Hammond organ..to guitar amp-
Am curious if anyone has taken ,(specifically) a tube amp with 7951 output tubes and (apparently) no tone controls, and turned it into a decent guitar amp. I've limited experience..but have built a few kits and modified a few pieces of equipment (with help) Thanks-
Re: Hammond organ..to guitar amp-
Organ to Guitar conversion...
Hey! Converting a church organ: does it become a mosque organ, or -- sorry. For my first post I should be less flippant. I've got tons of useful raw paterials, knobs, speakers, leslie bits, etc. from old organs, a there's a piano/organ place nearby. Stands to reason the Hammond's a good source for the whole amp section, neverminding the difficulty replacing tubes, perhaps, but the tone source is just filtered magnetic pickups looking at toothed rotating "tone wheels". I have the unpopular version of one of these (L-101) gathering dust in the barn. (Anyone in SE Pennsylvania have a pickup truck and a reasonable offer?)
Someone will have to point out that the spring reverb comes to us out of electric organ technology, so I'll do that. Here's a trivia question: Who's label says something to the effect of: "Made under controlled atmospheric conditions by beautiful girls in Milwaukee,WI"?
I pose the question this way 'cause I can't remember the name here at work. It's a silver label on the "Folded Line Reverb", a spin-off of Accu-tronics, the original Hammond spring...what was the topic...? Oh yeah.
Let us know how you do.
you may want to take a look at the Vintage Silvertone Guitars and Amps forum. A few of the members there have been doing amp conversions (pa amps, tube hi-fi, and tube organ amps). One of the most recent is a Hammond PR-40 Tone Cabinet ( an add on preamp to drive a stock cabinet)
Vintage Silvertone Guitar and Amp Forum
here's a picture of the label on one of those reverb tanks that you were talking about.
Folded Line reverb
I have two of these in the garage; I thought it was a hoot the first time I read that. Only a technician would even see that. I did make a passive Leslie cabinet by mounting the frame, motor, and spinning styrofoam cone inside a plywood box. It has a simple hi-low speed switch, the motor switch to get it spinning, and only it's own speaker wired directly to an input jack. The sides of the box are ported to let the sound out, you mike it from there or just let it warble near your audience for effect. You need a speaker-out signal from your amp to run it; this keeps the design simple. If anyone wants a step-by-step I could talk you through it with pics and all. The whole frame is easily removed from old organs with hand tools.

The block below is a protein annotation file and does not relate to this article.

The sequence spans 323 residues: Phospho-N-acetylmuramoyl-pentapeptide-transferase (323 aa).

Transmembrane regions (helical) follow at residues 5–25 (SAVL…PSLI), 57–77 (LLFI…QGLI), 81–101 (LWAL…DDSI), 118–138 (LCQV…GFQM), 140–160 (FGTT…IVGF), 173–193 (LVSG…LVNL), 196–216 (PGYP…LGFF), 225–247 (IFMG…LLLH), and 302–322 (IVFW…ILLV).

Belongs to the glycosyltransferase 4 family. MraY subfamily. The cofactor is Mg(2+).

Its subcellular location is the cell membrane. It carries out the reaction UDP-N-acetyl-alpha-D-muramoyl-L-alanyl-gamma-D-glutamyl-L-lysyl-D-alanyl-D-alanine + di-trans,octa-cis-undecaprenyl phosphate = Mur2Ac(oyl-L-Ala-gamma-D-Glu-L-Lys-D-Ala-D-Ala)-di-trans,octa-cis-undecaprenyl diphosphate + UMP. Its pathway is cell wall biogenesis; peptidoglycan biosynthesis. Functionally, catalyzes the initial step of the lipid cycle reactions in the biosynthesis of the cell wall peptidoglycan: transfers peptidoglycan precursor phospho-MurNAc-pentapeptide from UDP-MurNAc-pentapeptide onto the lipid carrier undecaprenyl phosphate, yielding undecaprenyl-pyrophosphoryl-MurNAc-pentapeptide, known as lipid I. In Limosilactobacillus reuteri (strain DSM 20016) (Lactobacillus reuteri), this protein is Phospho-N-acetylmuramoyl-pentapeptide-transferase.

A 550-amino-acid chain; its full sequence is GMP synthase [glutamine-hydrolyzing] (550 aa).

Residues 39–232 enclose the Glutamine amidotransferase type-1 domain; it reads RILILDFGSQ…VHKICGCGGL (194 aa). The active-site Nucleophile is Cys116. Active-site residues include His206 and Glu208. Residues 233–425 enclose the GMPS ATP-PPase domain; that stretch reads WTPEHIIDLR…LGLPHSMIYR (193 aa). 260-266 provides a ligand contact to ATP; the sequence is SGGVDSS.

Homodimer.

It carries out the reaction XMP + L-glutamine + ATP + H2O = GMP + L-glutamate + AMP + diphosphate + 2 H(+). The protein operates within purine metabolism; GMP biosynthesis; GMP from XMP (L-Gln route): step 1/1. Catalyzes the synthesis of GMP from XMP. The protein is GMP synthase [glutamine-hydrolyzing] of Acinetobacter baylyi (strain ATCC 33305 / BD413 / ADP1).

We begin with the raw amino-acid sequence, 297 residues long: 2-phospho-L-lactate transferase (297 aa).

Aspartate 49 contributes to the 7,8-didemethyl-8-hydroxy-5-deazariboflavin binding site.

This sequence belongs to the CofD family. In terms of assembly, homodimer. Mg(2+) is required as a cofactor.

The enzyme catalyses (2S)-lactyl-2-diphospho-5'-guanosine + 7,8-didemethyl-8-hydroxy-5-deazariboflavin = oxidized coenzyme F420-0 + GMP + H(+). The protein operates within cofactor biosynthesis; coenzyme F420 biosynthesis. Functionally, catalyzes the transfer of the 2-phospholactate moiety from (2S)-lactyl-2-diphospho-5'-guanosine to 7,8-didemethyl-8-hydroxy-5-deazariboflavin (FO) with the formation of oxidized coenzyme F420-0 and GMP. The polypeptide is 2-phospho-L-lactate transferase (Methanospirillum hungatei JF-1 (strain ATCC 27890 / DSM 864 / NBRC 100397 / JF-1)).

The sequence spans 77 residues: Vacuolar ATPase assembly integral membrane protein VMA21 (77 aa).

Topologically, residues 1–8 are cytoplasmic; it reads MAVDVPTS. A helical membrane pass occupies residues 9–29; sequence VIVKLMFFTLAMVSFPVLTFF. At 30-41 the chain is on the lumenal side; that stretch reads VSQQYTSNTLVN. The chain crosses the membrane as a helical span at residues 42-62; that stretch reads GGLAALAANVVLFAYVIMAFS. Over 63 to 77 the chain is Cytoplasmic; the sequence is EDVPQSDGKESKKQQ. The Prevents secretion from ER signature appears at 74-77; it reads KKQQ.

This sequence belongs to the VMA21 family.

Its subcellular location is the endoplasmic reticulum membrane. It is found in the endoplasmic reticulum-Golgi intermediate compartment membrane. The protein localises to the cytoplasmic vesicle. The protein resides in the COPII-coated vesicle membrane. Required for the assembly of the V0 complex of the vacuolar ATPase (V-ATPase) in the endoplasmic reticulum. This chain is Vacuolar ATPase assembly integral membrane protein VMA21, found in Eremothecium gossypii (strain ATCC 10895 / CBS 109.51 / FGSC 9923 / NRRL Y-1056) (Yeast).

I'm a recovering stomp-box schematic addict with a cabinet full of Bazz Fuss and Electra IIbe's and the like. Hi. My name is Jonathan.
I salvaged that reverb tank out of an old Traynor MX6800 powered PA mixer. That was about all that I could save out of it though. It was "stored" in a barn for about 15 years before I got it.
I haven't done much with organs myself though. Do Hammond organs use a seperate chassis for the preamp, volume, and tone controls? Or do they just come off of the tone ring pickups to a passive volume and tone stack?
Does that amp chassis have any smaller preamp tubes?
(12a_7 or somthing like that)
Try this link to a schematic of the organ. The aluminum chassises...es.. boxes the circuits are in are stamped as shown in the drawing. The rat's nest of thin wires towards the top are daunting, but I may bite the bullet and start sacrificing this thing for the purpose shown, if I can back-track from the speakers and decipher where "sound goes in", and will let y'all know how it goes. Plug the guitar into one magnetic pickup line, tape off the rest, and use the drawbars for effect? Split the signal and run it via several drawbars? No takers? No...?
That's where I got the schem. Impact Thrift is where I got the organ. I'm in Horsham, PA, if anyone wants to stop the senseless slaughter of vintage tube audio equipment. This gentleman...
... has nearly got me rearranging the house and going, no! Don't kill it! Find it a corner to quietly sit in...it's old, it's special, it's...
It's getting eaten by mice, and weighs 500 pounds plus an inch of dust, is what it is.
Not wanting to threadjack, but I've just got a couple of Jensen F12 field coil speakers from '51 that are apparently used in Hammonds. Any idea on the specs or how to energise the coils correctly? Or some idea where I might find out?
needing some help with conversions
hey i'm new here.
i have heard many talk about the possibility of converting hammond organs into guitar amp. i just salvaged one not sure of the details to it. it has a built in leslie, 2 12's and a spring tank. i dont know if hammond have built in tube amps or what not. so if anyone could break down whats commonly inside of the hammond organs, and how you would go about building a guitar amp from one it would be appreciated. plans or schematics.
i would like to be able to get this going and add a gain channel and foot switches for the trem speed and the reverb, also a switch on/off for the gain channel.
again any help would be greatly appreciated.\
oh and does anyone know what kind of speakers were used in many hammond organs? i have heard jensens. but there are no obvoius markings on the ones that i have.
I might be able to help identify the speakers.
Is there a 6 digit number stamped on the speaker, like 220607 for example?
the first three digits stand for the manufacturer and the last 3 are the date code.
the ones in my guitar amp for example have 220607
220 = jensen , 6 = last digit of the year (1966 in this case), 07= the seventh week of the year
Weber speakers has a website that lists manufacturer and date codes here.
common ones are
|All times are GMT. The time now is 09:19 PM.|
vBulletin Optimisation provided by vB Optimise (Pro) - vBulletin Mods & Addons Copyright © 2015 DragonByte Technologies Ltd.
Copyright ©1999-2015 diyAudio